When testing for convergence, how do you determine which test to use?

1 Answer

There is no general method of determining the test you should use to check the convergence of a series.

  • For series where the general term has exponents of #n#, it's useful to use the root test (also known as Cauchy's test).
    Example 1: Power Series
    The definition of the convergence radius of the of a power series comes from the Cauchy test (however, the actual computation is usually done with the following test).

  • Generally, the computation of the ratio test (also known as d'Alebert's test) is easier than the computation of the root test.
    Example 2: Inverse Factorial
    For the series #sum_(n=1)^(oo) 1/(n!)# the d'Alembert's test gives us:
    #lim_(n to oo) |1/((n+1)!)|/|1/(n!)| = lim_(n to oo) |n!|/(|(n+1)!|) = lim_(n to oo) |(n!)/((n+1)n!)| = lim_(n to oo) |1/(n+1)| = 0#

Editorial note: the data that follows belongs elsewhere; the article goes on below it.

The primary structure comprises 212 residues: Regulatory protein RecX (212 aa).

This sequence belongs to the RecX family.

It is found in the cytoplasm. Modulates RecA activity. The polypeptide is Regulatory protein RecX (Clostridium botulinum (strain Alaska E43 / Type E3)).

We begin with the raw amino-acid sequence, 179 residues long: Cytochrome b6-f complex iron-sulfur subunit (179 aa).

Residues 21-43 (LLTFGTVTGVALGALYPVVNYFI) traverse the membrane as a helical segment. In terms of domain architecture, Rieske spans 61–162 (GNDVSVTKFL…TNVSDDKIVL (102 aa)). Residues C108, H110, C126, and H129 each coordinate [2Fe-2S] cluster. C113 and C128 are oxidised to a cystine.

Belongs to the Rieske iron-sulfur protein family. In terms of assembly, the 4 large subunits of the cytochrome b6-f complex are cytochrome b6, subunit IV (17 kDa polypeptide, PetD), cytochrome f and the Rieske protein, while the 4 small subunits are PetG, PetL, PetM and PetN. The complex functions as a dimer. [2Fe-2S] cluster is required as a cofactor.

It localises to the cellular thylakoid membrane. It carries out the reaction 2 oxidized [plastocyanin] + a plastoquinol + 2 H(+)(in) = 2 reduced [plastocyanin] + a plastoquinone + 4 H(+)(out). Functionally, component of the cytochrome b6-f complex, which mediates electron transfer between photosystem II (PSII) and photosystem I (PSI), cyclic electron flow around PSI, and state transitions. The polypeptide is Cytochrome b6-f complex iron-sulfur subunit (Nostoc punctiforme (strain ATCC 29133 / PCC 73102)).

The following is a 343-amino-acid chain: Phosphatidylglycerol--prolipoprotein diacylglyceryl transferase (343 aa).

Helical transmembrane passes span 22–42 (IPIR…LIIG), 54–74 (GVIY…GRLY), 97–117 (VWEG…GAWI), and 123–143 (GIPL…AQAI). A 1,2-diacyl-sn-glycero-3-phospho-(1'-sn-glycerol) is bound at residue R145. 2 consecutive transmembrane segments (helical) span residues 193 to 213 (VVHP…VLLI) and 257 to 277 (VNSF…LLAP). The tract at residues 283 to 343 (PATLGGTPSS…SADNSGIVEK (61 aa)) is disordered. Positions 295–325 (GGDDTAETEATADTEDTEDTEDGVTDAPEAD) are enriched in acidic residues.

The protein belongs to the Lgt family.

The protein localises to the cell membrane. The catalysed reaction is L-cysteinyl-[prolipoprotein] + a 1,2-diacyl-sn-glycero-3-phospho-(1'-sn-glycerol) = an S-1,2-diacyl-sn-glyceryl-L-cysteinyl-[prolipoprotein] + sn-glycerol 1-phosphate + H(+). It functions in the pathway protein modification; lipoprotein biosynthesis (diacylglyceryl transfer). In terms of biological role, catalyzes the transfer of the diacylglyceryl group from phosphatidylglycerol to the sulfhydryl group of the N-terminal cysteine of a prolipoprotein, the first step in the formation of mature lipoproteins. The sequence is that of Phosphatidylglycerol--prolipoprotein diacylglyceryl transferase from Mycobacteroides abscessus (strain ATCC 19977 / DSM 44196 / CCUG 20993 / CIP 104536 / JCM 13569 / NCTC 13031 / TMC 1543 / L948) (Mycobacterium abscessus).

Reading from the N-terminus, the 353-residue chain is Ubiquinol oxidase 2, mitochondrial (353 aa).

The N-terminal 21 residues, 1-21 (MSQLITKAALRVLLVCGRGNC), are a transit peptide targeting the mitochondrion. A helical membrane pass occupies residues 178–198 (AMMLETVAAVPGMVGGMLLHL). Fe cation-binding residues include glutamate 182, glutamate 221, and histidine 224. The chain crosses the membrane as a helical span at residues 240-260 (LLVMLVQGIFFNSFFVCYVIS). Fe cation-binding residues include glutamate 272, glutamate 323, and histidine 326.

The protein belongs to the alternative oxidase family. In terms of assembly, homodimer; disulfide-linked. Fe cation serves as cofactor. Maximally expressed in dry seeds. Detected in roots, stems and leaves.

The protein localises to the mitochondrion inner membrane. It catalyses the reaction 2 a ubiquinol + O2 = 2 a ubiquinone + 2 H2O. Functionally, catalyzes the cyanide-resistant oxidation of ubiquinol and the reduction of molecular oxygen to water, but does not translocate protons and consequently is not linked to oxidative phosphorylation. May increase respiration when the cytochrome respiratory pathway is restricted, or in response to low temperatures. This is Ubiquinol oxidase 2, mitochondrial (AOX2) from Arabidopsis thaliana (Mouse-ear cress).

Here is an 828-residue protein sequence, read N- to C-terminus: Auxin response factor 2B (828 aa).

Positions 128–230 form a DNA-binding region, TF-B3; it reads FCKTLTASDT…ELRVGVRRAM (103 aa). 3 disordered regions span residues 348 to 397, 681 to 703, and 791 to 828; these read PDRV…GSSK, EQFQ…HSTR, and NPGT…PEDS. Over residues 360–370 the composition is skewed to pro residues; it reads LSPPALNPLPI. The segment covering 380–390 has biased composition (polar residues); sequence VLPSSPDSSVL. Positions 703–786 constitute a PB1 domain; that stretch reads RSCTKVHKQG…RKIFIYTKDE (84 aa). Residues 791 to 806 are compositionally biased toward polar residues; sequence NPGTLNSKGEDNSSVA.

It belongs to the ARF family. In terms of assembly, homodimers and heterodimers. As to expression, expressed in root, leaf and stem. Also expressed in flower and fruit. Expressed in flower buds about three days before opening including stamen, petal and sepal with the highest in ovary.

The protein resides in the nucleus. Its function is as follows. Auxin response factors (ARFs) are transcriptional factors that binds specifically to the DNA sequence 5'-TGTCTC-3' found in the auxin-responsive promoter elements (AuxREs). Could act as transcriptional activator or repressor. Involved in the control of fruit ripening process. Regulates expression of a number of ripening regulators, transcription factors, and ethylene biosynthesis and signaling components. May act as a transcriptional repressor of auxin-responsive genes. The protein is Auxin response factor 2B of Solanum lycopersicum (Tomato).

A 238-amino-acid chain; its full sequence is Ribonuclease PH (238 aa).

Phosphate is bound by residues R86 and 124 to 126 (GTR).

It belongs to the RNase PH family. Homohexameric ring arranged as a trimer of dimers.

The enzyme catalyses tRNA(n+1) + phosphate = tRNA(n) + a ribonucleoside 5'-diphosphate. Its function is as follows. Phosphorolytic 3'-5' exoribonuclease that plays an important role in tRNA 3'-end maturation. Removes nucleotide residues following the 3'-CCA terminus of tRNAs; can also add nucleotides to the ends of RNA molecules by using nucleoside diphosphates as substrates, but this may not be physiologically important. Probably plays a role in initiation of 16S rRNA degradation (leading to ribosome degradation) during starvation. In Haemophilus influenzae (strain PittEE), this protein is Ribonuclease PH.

So the series is convergent.

  • If you know the result of the improper integral of the function #f(x)# such that #f(n)=a_n#, where #a_n# is the general term of the series being analyzed, then it might be a good idea to use the integral test.
    Example 3: A proof for the Harmonic Series.
    Knowing that the improper integral #int_1^(oo) 1/x dx# is divergent (it's easy to check) implies that the harmonic series #sum_(n=1)^(oo) 1/(n)# diverges.

  • Comparision tests are only useful if you know an appropriate series to compare the one you're analyzing to. However, they can be very powerful.
    Example 4: Hyperharmonic Series
    The series of the form #sum_(n=1)^(oo) 1/(n^p)# are called hyperharmonic series or #p#-series. If you can show that the series #sum_(n=1)^(oo) 1/(n^(1+epsilon))# converges, for some small, positive value of #epsilon#, than any #p#-series such that #p>1 + epsilon# converges.